Spousal RRSP Explained

A spousal RRSP allows you to contribute money to your spouse or common-law partner's registered retirement savings plan up to your personal contribution limit.

Example: John & Diana are a couple. John's annual income is $180,000, while Diana's is $46,000.

John has an employment pension plan with a value of $300,000, along with additional RRSPs of $60,000. On the other hand, Diana does not have an employment pension and only has $3,000 in RRSPs.

John wants to make an RRSP contribution of  $1,000, and if he does, he will save $407.00, or 40.70% of the RRSP Contribution. Diana also has $850, which she wants to contribute to her RRSP, which will give her a tax savings of $171 (or 20% of her RRSP contribution). If both John and Diana make RRSP contributions to their own RRSP plans, as a couple, they will save $641 ($470 for John and $171 for Diana).

When a contribution is made to the spousal RRSP, the contributor receives a tax deduction.

Using the above example of John and Diana, Diana gives John her $850, and John makes a spousal RRSP of $1,850 (John's $1,000 and Diana's $850). For this Spousal RRSP, John will be the contributor, and Diana will be the beneficiary (also known as the annuitant).

While John will make the same collective RRSP contribution ($1,850), He will benefit from a tax savings of $753 (41% of the $1,850 Spousal RRSP contribution). This tax savings is an extra $112 compared to John ($1,000) and Diana ($850) making RRSP contributions to their own RRSP plans. This increase in tax savings is because John's tax rate is higher than Diana's.

This can help you balance your income as a couple and works best when there is a large disparity between your and your spouse's income.

By contributing to a Spousal RRSP, the higher-earning spouse receives a tax deduction that could lower their annual tax bill.

On the other hand, the lower-earning spouse should get taxed at a lower marginal tax rate when the money is withdrawn from the Spousal RRSP. This means potentially paying less tax on your Spousal RRSP assets at retirement.

With the above example of John and Diana, when it comes to retirement, John's retirement income will be much higher than Diana's if they do not consider the use of Spousal RRSPs. The use of a Spousal RRSP allows the spouse with the higher income (John) to take the tax deduction at the time of contribution, while the spouse with the lower income (Diana) benefits as the tax on withdrawal will be lower than the contributing spouse.

Your Dedicated Accountant can assist you in explaining and planning the use of the Spousal RRSP. Remember to make RRSP contributions before 60 days following the tax year. For example, for the 2022 tax year, RRSP contributions must be made by February 28, 2023.

Frequently Asked Questions (FAQ)

How much can I contribute to a spousal RRSP?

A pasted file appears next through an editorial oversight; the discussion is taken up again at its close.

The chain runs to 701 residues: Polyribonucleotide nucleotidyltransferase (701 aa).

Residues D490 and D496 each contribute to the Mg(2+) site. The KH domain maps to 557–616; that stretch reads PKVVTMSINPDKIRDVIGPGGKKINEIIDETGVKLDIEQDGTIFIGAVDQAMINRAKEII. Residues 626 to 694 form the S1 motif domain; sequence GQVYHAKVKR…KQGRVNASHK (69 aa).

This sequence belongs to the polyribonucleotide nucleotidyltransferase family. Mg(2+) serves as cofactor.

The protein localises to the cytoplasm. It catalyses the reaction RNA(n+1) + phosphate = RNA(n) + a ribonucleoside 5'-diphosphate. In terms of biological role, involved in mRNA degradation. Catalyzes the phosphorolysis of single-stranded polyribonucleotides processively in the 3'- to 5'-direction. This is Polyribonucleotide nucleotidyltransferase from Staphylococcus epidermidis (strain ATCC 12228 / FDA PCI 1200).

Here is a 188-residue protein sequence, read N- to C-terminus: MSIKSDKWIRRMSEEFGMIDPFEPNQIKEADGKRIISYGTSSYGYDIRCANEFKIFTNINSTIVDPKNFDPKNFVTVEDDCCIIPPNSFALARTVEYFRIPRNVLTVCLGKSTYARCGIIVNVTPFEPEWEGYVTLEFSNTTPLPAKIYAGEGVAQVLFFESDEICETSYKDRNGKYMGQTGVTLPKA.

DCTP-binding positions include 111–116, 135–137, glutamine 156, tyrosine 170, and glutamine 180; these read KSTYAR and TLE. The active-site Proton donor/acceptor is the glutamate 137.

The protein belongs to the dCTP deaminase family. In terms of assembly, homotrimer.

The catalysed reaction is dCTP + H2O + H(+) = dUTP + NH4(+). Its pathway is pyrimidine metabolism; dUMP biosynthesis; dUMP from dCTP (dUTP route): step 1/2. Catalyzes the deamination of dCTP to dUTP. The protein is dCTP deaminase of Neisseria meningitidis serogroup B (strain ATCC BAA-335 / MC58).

The RRSP Contribution Limited or the Contributor whom is making the RRSP contribution (and yielding the tax savings) is the one effected.

The RRSP Contribution Limited for the RRSP Beneficiary (who RRSP plan receives the actual RRSP contribution) is not effected.

Using the above example of John and Diana, with John being the RRSP contributor and Diana being the RRSP Beneficiary-Annuitant, John's RRSP Limit will be effected by John making the RRSP Contribution, while Diana's (RRSP Beneficiary-Annuitant) RRSP Contribution Limit is not effected.

  • Income splitting: Your Spousal RRSP allows you to potentially reduce the family’s overall tax bill in retirement by more evenly splitting sources of retirement income.
  • Additional tax breaks: Contributing to your spouse's RRSP can help you defer tax. The higher-income earner gets a tax deduction when contributions to the Spousal RRSP are made; and eventually, withdrawals from the plan are taxed based on the marginal tax rate of the lower-income earner.

You can make a spousal RRSP withdrawal whenever you choose to. However, withdrawals are generally included in income and subject to tax in the year of withdrawal.

It's important to remember that it is the annuitant of the spousal RRSP, not the contributor to the spousal RRSP, who is entitled to make withdrawals.

If the annuitant withdraws funds from the Spousal RRSP within 3 years of a contribution, that amount will be added to the contributor's taxable income in the year of the withdrawal.

In the above example of John (RRSP Contributor) and Diana (Beneficary-Annuitant), if Diana withdrawls from her Spousal RRSP with three years of John making a Spousal RRSP contribution, then the amount that Diana's withdrawl must be reported on John's Tax return, (instead of Diana's tax return).

Your Dedicated Accountant is here to answer your questions about Spousal RRSP's or any tax or finance questions.

Keep in mind, that the Wrong Question to ask your Dedicated Accountant is the Question you don't ask!